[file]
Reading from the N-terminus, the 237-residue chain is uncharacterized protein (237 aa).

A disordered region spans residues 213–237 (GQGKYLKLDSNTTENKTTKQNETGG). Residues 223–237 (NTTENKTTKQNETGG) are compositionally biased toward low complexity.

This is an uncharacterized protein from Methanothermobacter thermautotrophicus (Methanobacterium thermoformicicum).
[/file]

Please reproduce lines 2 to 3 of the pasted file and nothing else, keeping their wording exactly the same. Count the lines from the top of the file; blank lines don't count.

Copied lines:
A disordered region spans residues 213–237 (GQGKYLKLDSNTTENKTTKQNETGG). Residues 223–237 (NTTENKTTKQNETGG) are compositionally biased toward low complexity.

This is an uncharacterized protein from Methanothermobacter thermautotrophicus (Methanobacterium thermoformicicum).